From the earliest times we meet with manufactures in iron of the utmost variety (some articles of which' seem to be anticipations of what are commonly supposed to be modern inventions). Thus iron was used for chisels (De 27:5), or something of the kind; for axes (De 19:5; 2Ki 6:5-6; Isa 10:34; comp. Homer, II. 4:485); for harrows and saws (2Sa 12:31; 1Ch 20:3); for nails (1Ch 22:3), and the fastenings of the Temple; for weapons of war (1Sa 17:7; Job 20:24), and for war chariots (Jos 17:16,18; Jg 1:19; Jg 4:3,13). The latter were plated or studded with it, or perhaps armed with iron scythes at the axles, like the currus falcati of the ancient Romans. Its usage in defensive armor is implied in 2Sa 23:7 (compare Re 9:9), and as a safeguard in peace it appears in fetters (Ps 105:18), prison gates. (Ac 12:10), and bars of gates or doors (Ps 107:16; Isa 45:2), as well as for surgical purposes (1Ti 4:2). Sheet-iron was used for cooking utensils (Eze 4:3; compare Le 7:9), and bars of hammered iron are mentioned in Job 40:18 (though here the Sept. perversely renders σίδηρος χυτός, "cast-iron"). We have also mention of iron instruments (Nu 35:7); barbed irons, used in hunting (Job 41:7); an iron bedstead (De 3:11); iron weights (shekels) (1Sa 17:7); iron tools (1Ki 6:7: 2Ki 6:5); horns (for symbolical use, 1Ki 22:11); trees bound with iron (Da 4:15); gods of iron (Da 5:4), etc. It was used by Solomon, according to Josephus, to clamp the large rocks with which he built up the Temple mount (Ant. 15:11, 3), and by Hezekiah's workmen to hew out the conduits of Gihon (Ecclus. 48, 17). Images were fastened in their niches in later times by iron brackets or clamps (Wisd. 13:15). Agricultural implements were early made of the same material. In the treaty made by Porsena was inserted a condition like that imposed on the Hebrews by the Philistines, that no iron should be used except for agricultural purposes (Pliny, 34:39). It does not follow from Job 19:24, that it was used for a writing implement, though such may have been the case (comp. Isa 17:1), any more than that adamant was employed for the same purpose (Jeremiah 17:l), or that shoes were shod with iron and brass (De 33:25). Indeed, iron so frequently occurs in poetic figures that it is difficult to discriminate between its literal and metaphorical sense. In such passages as the following, in which a "yoke of iron" (De 28:48) denotes hard service; "a rod of iron" (Ps 2:9), a stern government; "a pillar of iron" (Jer 1:18), a strong support; "and threshing instruments of iron" (Am 1:3), the means of cruel oppression: the hardness and heaviness (Ecclus. 22:15) of iron are so clearly the prominent ideas, that, though it may have been used for the instruments in question, such usage is not of necessity indicated. "The furnace of iron" (De 4:28; 1Ki 8:51) is a figure which vividly expresses hard bondage, as represented by the severe labor which attended the operation of smelting. Iron is alluded to in the following instances: Under the same figure, chastisement is denoted (Eze 22:18,20,22); reducing the earth to total barrenness by turning it into iron (De 28:23); strength, by a bar of it (Job 40:18); affliction, by iron fetters (Ps 107:10); prosperity, by giving silver for iron (Isa 60:17); political strength (Da 2:33); obstinacy, by an iron sinew in the neck (Isa 48:1); giving supernatural fortitude to a prophet, making him an iron pillar (Jer 1:18); destructive power of empires, by iron teeth (Da 7:7); deterioration of character, by becoming iron (Jer 6:28; Eze 22:18), which resembles the idea of the iron age; a tiresome burden, by a mass of iron (Ecclus. 22:15); the greatest obstacles, by walls of iron (2 Macc. 11:9); the certainty With which a real enemy will ever show his hatred, by the rust returning upon iron (Ecclus. 12:10). Iron seems used, as by the Hebrew poets, metonymicaliy for the sword (Isa 10:34), and so the Sept. understands it μάχαιρα. The following is selected as a beautiful comparison made to iron (Pr 27:17), "Iron (literally) uniteth iron; so a man uniteth the countenance of his friend," gives stability to his appearance by his presence.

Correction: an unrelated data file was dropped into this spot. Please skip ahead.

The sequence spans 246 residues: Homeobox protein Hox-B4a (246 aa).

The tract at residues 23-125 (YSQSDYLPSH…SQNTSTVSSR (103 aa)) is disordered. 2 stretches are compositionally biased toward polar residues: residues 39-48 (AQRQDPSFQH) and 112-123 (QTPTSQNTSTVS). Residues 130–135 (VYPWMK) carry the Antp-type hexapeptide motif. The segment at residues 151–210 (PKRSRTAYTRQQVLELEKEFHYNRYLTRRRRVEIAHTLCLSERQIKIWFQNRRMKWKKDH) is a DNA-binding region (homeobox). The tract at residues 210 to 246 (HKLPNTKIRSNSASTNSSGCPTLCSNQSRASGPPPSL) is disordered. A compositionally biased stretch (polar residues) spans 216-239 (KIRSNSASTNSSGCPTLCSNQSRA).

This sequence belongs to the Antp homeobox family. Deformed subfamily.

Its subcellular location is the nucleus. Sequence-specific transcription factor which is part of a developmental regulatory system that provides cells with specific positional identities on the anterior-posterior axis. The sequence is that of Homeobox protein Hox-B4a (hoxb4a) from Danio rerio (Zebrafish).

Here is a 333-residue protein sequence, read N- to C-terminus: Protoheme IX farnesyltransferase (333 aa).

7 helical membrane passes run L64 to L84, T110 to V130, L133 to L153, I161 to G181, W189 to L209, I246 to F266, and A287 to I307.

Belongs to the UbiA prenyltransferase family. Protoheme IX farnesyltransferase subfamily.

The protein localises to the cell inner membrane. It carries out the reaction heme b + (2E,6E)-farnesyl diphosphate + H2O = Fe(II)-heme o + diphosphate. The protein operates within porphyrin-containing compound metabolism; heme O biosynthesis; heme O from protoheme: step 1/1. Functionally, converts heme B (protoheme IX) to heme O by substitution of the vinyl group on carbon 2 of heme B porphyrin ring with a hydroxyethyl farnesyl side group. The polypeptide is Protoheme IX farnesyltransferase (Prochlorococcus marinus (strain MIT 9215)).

It was for a long time supposed that the Egyptians were ignorant of the use of iron, and that the allusion in the Pentateuch were anachronisms, as no traces of it have been found in their monuments; but in the sepulchers at Thebes butchers are represented as sharpening their knives on a round bar of metal attached to their aprons, which, from its blue color, is presumed to be steel. The steel weapons on the tomb of Rameses III are also painted blue; those of bronze being red (Wilkinson, Anc. Eg. 3, 247). One iron mine only has been discovered in Egypt, which was worked by the ancients. It is at Hammami, between the Nile and the Red Sea; the iron found by Mr. Burton was in the form of specular and red ore (ibid. 3:246).
That no articles of iron should have been found is readily accounted for by the fact that it is easily destroyed by exposure to the air and moisture. According to Pliny (34, 43), it was preserved by a coating of white lead, gypsum, and liquid pitch. Bitumen was probably employed for the same purpose (35, 52). The Egyptians obtained their iron almost exclusively from Assyria Proper in the form of bricks or pigs (Layard, Nineveh, 2, 415). Specimens of Assyrian ironwork overlaid with bronze were discovered by Mr. Layard, and are now in the British Museum (Nin. and Bab. p. 191). Iron weapons of various kinds were found at Nimrfid, but fell to pieces on exposure to the air. Some portions of shields and arrow-heads (ib. p. 194, 596) were rescued, and are now in England. A pick of the same metal (ib. p. 194) was also found, as well as part of a saw (p. 195), and the head of an axe (p. 357), and remains of scale-armor and helmets inlaid with copper (Nineveh, 1, 340). It was used by the Etruscans for offensive weapons, as bronze for defensive armor. The Assyrians had daggers and arrow-heads of copper mixed with iron, and hardened with an alloy of tin (Layard, Nineveh, 2, 418). So in the days of Homer war-clubs were shod with iron (I. 7, 141); arrows were tipped with it (II. 4, 123); it was used for the axles of chariots (II. 5, 723), for fetters (Od. 1, 204), for axes and bills (I1. 4, 485; Od. 21:3, 81). Adrastus (II. 6, 48) and Ulysses (Od. 21, 10) reckoned it among their treasures, the iron weapons being kept in a chest in the treasury with the gold and brass (Od. 21, 61). In Od. 1, 184, Mentes tells Telemachus that he is traveling from Taphos to Tamese to procure brass in exchange for iron, which Eustathius says was not obtained from the mines of the island, but was the produce of piratical excursions (Millin, Mineral. Hon. p. 115, 2nd ed.). Pliny (34, 40) mentions iron as used symbolically for a statue of Hercules at Thebes (comp. Da 2:33; Da 5:4), and goblets of iron as among the offerings in the temple of Mars the Avenger, at Rome. Alyattes the Lydian dedicated to the oracle at Delphi a small goblet of iron, the workmanship of Glaucus of Chios, to whom the discovery of the art of soldering this metal is attributed (Herod. 1, 25). The goblet is described by Pausanias (10, 16). From the fact that such offerings were made to the temples, and that Achilles gave as a prize of contest a rudely-shaped mass of the same metal (Homer, II. 23, 826), it has been argued that in early times iron was so little known as to be greatly esteemed for its rarity. That this was not the case in the time of Lycurgus is evident, and Homer attaches to it no epithet which would denote its preciousness (Millin, p. 106). There is reason to suppose that the discovery of brass preceded that of iron (Lucret. 5, 1292), though little weight can be attached to the line of Hesiod often quoted as decisive on this point (Op. et Dies, 150). The Dactyli Idaei of Crete were supposed by the ancients to have the merit of being the first to discover the properties of iron (Pliny, 7:57; Diod. Sic. 5, 64), as the Cyclopes were said to have invented the ironsmith's forge (Pliny, 7:57). According to the Arundelian marble Iron was known B.C. 1370, while Larcher (Chronologie d'Herod. p. 570) assigns a still earlier date, B.C. 1537. SEE STEEL.